Owners/handlers may use praise and encouragement throughout the test. The owner may pet the dog between exercises. Food and treats are not permitted during testing, nor is the use of toys, squeaky toys, etc. to get the dog to do something. We recognize that food and toys may provide valuable reinforcement or encouragement during the training process but these items should not be used during the test.

Failures – Dismissals

Any dog that eliminates during testing must be marked failed. The only exception to this rule is that elimination is allowable in test Item 10, but only when test Item 10 is held outdoors.

Any dog that growls, snaps, bites, attacks, or attempts to attack a person or another dog is not a good citizen and must be dismissed from the test.


Here are our top 10  pitbull training tips that you can follow straight away to improve the responsiveness of your pitbull, how obedient it is, and improve your relationship straight away.

(The following tips have been taken from the following full guides to pitbull training: Pitbulls Revealed and The Pitbull Guide)

1. Praise Must Be Earned Constantly praising a dog is a bad idea - too much praise means that when you really should praise a dog it has less value - your dog is used to it already. Once your dog learns a new command / trick then stop constantly praising it. For example if it already sits on command then don't praise it for doing so, only praise it when it learns something new.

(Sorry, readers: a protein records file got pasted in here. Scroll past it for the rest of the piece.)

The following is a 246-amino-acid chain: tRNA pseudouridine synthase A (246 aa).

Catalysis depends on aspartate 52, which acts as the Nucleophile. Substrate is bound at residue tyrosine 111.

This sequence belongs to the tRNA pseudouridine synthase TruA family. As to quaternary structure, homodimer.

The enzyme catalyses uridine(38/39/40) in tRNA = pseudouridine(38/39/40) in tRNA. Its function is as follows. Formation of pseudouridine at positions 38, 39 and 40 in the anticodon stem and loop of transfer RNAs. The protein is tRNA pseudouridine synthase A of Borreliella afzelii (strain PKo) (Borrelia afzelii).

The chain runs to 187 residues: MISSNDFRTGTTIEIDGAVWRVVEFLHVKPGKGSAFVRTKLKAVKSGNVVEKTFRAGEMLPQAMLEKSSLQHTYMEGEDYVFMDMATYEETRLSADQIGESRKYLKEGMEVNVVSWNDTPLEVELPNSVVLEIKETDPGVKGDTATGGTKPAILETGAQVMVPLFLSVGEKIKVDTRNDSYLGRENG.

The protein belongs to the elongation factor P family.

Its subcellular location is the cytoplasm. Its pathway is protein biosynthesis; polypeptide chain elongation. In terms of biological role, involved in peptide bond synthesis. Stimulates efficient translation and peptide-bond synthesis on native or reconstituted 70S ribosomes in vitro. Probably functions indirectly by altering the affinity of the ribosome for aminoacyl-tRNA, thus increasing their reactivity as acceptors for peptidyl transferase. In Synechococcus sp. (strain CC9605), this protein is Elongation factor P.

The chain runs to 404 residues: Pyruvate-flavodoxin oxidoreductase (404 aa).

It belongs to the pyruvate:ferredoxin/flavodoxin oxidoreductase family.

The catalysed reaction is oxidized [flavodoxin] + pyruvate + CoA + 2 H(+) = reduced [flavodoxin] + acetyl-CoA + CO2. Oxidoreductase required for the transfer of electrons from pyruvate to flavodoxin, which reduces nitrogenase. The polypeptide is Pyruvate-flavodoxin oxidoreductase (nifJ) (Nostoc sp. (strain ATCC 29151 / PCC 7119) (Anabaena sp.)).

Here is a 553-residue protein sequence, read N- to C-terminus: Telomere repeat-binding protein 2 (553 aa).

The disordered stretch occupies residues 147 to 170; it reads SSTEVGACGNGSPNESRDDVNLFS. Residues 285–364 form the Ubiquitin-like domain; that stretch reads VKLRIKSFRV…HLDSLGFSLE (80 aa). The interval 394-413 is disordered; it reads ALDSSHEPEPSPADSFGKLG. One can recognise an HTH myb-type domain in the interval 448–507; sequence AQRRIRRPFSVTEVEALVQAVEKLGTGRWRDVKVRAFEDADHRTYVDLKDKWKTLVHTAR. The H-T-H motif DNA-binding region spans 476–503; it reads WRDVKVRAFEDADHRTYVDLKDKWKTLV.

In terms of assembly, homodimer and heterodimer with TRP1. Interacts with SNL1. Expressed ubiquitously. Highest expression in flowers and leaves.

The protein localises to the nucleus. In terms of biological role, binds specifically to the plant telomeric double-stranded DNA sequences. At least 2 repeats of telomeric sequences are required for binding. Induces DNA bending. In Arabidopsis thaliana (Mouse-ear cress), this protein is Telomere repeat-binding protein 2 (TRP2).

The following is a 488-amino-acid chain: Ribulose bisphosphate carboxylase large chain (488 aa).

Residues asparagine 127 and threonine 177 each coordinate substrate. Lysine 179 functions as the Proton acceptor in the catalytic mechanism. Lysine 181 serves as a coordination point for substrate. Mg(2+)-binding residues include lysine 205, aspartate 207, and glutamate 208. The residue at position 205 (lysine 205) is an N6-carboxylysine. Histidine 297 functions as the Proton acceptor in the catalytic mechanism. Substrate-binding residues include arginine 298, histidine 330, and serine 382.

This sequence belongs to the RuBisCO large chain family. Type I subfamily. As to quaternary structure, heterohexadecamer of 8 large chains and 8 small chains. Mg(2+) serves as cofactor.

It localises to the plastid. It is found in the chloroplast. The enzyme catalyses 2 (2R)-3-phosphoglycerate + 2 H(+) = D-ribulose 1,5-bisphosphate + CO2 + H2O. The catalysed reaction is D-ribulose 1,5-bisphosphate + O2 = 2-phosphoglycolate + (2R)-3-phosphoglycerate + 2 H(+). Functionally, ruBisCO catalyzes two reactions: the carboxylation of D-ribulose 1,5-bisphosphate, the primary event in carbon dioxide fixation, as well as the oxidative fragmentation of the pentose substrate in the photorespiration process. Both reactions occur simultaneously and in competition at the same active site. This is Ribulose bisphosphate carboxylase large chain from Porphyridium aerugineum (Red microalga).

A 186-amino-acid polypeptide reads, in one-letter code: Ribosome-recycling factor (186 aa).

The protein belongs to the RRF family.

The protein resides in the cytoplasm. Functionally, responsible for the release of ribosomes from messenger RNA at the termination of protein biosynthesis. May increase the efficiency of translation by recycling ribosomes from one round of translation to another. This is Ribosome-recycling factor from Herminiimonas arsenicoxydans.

2. Ignore Attention Seeking Behavior Don't give your dog too much attention, otherwise it will keep acting up and may even get out of control to seek the attention it knows it will receive. For example; if you are sitting watching TV and your dog constantly jumps up onto your lap then this behavior can't be acknowledged or it will never stop. Take it off your lap and ask it to sit. This way you keep control of the situation.

3. Avoid Aggression / Confrontation If you have a naturally aggressive pitbull then you need to avoid confrontation at all costs. Show your dog that aggression is not an option and won't be tolerated. If your dog learns that all it has to do is bark and you back down then it will apply this behavior in all situations and it will be controlling you. Don't accept this, show your dog who is boss in all situations and it will lose the power of aggression.

4. Never Accept Demanding Behavior Sometimes your dog might be pretty persistent, but again you must show it who is the boss and if, for example it keeps barking at you then don't give it your attention. Ignore it and show it that demanding behavior won't be accepted. After being ignored it will soon learn that this will not work. Once it has calmed down you can ask it to come to you and sit and give it a little praise / attention for calming down and reinforce this positive behavior instead